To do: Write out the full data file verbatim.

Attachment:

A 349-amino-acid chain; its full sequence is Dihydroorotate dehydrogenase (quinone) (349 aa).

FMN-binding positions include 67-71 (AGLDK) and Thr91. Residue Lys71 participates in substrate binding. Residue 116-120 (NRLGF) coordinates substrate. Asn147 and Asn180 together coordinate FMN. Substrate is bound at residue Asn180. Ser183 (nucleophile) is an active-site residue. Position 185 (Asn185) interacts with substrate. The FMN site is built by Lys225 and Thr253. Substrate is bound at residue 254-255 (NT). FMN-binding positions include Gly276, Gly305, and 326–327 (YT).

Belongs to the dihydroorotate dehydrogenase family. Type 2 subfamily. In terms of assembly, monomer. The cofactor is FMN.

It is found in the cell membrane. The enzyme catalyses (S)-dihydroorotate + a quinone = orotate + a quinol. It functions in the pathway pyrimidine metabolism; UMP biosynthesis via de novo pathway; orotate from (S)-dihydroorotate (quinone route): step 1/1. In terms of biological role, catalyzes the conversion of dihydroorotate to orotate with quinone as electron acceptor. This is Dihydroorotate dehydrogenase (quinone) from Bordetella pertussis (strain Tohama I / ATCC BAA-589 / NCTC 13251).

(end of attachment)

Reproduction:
A 349-amino-acid chain; its full sequence is Dihydroorotate dehydrogenase (quinone) (349 aa).

FMN-binding positions include 67-71 (AGLDK) and Thr91. Residue Lys71 participates in substrate binding. Residue 116-120 (NRLGF) coordinates substrate. Asn147 and Asn180 together coordinate FMN. Substrate is bound at residue Asn180. Ser183 (nucleophile) is an active-site residue. Position 185 (Asn185) interacts with substrate. The FMN site is built by Lys225 and Thr253. Substrate is bound at residue 254-255 (NT). FMN-binding positions include Gly276, Gly305, and 326–327 (YT).

Belongs to the dihydroorotate dehydrogenase family. Type 2 subfamily. In terms of assembly, monomer. The cofactor is FMN.

It is found in the cell membrane. The enzyme catalyses (S)-dihydroorotate + a quinone = orotate + a quinol. It functions in the pathway pyrimidine metabolism; UMP biosynthesis via de novo pathway; orotate from (S)-dihydroorotate (quinone route): step 1/1. In terms of biological role, catalyzes the conversion of dihydroorotate to orotate with quinone as electron acceptor. This is Dihydroorotate dehydrogenase (quinone) from Bordetella pertussis (strain Tohama I / ATCC BAA-589 / NCTC 13251).